The Federal Emergency Management Agency recently obligated nearly $14.3 million in federal funds to the Puerto Rico State Historic Preservation Office for permanent work to restore the Cuartel de Ballajá in Old San Juan.
The work to be completed includes electrical repairs, removal and replacement of wood windows, stain-glass windows and wood doors, as well as interior and exterior repairs. Replacing the Wi-Fi system will maintain a touch of modern technology to this over 160-year-old structure.
The grant also provides funding for architecture and engineering design costs related to the design and drawings of the windows and shutters.
“We’re proud of our collaboration with the State Historic Preservation Office and COR3 that resulted in this important obligation. These funds not only help the island’s recovery, but also help preserve Puerto Rico’s cultural heritage for generations to come,” said Federal Disaster Recovery Coordinator for Puerto Rico operations, Alex Amparo.
Part of FEMA’s mission includes the protection and enhancement of environmental, historic and cultural resources on the island. Through its Environmental Planning and Historic Preservation program, the agency provides environmental and historic preservation technical assistance to local, state and federal partners and grantees.
“During the recovery and reconstruction process of Puerto Rico, at COR3 we encourage addressing critical projects across all sectors. Preserving cultural heritage, which develops and maintains economic growth, in addition to our historical memory, is also part of the factors that are analyzed when assisting sub-recipients while they develop their projects,” said Ottmar Chavez, executive director of the Central Office of Recovery, Reconstruction and Resilience (COR3).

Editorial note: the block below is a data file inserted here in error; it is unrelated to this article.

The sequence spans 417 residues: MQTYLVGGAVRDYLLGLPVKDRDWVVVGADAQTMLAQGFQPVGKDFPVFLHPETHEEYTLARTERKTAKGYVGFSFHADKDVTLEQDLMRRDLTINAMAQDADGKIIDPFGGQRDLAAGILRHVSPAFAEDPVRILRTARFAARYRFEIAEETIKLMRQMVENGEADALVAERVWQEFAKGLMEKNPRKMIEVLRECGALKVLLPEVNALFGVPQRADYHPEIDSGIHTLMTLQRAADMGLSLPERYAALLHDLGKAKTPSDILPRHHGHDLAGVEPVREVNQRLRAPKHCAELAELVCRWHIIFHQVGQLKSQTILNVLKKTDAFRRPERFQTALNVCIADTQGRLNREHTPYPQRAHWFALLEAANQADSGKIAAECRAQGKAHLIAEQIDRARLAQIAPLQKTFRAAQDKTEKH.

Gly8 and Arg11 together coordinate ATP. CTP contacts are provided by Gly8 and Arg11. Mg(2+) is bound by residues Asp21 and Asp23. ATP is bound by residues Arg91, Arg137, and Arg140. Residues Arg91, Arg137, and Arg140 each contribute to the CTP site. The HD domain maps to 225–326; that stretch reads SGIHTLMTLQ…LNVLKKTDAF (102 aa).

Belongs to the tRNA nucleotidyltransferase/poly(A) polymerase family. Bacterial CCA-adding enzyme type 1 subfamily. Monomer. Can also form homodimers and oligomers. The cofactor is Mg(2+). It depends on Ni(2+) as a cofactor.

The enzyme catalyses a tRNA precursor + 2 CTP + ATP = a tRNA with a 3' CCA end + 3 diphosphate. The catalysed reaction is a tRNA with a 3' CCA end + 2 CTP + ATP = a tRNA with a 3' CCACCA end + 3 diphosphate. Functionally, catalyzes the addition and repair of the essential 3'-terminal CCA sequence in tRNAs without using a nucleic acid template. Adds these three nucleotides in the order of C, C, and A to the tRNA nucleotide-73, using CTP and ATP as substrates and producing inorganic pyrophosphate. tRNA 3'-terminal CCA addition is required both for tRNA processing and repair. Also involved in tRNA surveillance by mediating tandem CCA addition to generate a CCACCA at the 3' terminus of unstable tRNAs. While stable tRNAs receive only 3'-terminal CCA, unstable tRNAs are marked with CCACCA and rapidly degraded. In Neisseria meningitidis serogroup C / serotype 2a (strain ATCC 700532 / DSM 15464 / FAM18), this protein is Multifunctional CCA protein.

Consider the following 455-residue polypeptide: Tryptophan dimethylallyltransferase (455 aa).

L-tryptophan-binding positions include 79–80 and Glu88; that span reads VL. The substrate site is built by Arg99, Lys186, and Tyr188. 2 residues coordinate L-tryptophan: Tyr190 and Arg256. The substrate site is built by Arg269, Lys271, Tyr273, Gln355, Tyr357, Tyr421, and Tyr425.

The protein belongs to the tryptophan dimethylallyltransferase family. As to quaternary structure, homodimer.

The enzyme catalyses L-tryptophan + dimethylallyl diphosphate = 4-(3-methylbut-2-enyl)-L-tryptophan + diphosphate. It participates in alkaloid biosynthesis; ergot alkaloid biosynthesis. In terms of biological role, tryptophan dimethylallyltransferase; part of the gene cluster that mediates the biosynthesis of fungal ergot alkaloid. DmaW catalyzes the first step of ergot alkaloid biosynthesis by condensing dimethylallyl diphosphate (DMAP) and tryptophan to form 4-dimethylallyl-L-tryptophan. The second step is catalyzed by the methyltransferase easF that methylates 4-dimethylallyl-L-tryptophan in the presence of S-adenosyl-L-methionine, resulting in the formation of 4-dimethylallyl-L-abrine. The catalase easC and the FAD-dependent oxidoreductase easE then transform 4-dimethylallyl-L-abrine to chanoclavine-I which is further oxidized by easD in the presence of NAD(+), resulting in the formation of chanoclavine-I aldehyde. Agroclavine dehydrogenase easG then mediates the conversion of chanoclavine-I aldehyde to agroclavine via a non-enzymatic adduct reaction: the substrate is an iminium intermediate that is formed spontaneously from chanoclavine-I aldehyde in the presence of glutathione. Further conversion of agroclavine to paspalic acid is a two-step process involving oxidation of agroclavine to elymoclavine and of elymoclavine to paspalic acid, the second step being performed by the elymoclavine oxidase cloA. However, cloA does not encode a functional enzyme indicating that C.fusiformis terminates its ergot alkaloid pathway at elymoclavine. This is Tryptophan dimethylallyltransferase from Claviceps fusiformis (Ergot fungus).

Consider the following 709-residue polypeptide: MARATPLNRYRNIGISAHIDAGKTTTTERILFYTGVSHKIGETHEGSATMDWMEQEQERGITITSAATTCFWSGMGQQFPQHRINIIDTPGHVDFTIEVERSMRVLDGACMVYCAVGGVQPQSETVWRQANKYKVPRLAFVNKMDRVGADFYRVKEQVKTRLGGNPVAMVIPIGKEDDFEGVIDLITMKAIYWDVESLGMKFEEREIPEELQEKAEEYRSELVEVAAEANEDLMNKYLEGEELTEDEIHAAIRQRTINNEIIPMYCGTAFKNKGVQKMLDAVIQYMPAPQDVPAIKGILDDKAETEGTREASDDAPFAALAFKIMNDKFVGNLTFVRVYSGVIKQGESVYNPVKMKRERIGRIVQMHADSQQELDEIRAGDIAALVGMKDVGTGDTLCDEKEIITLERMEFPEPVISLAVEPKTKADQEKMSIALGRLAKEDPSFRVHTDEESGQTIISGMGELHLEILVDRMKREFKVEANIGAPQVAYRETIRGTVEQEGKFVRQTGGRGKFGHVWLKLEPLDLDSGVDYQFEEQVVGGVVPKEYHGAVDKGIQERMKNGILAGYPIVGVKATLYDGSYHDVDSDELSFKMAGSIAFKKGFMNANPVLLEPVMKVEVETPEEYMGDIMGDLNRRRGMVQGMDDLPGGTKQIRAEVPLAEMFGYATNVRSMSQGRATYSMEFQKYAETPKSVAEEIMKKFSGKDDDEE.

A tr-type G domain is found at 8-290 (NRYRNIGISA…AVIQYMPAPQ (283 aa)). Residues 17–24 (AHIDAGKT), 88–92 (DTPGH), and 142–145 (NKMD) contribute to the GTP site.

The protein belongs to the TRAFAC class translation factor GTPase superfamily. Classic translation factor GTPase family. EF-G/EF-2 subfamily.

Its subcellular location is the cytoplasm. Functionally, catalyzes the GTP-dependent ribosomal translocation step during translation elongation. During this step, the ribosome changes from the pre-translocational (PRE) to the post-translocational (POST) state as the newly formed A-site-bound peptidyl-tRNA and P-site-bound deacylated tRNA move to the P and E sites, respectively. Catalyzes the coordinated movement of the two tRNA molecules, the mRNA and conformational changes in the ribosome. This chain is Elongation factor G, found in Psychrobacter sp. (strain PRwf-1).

“We will continue to work daily in coordination with FEMA to ensure the much-needed recovery,” he said.
Architect Carlos A. Rubio-Cancela, director of the Puerto Rico State Historic Preservation Office, said this funding allocation provides a unique opportunity for Ballajá.
“I have been looking forward to begin, to repair the walls, paint the building, rebuild the green roof and fix the floors that were quite damaged by Irma and María,” Rubio-Cancela said.
“In short, to have the Ballajá Barracks shine once again for the enjoyment of the people of Puerto Rico and those who visit us from other parts of the world,” he said.
Built between 1854 and 1864 by the Spanish monarchy to house members of the military, the Ballajá building includes the Museo de las Américas, which has exhibitions about the American continent with an emphasis on Puerto Rican culture, and houses several educational and cultural organizations.
The site is also home to the Puerto Rico State Historic Preservation Office.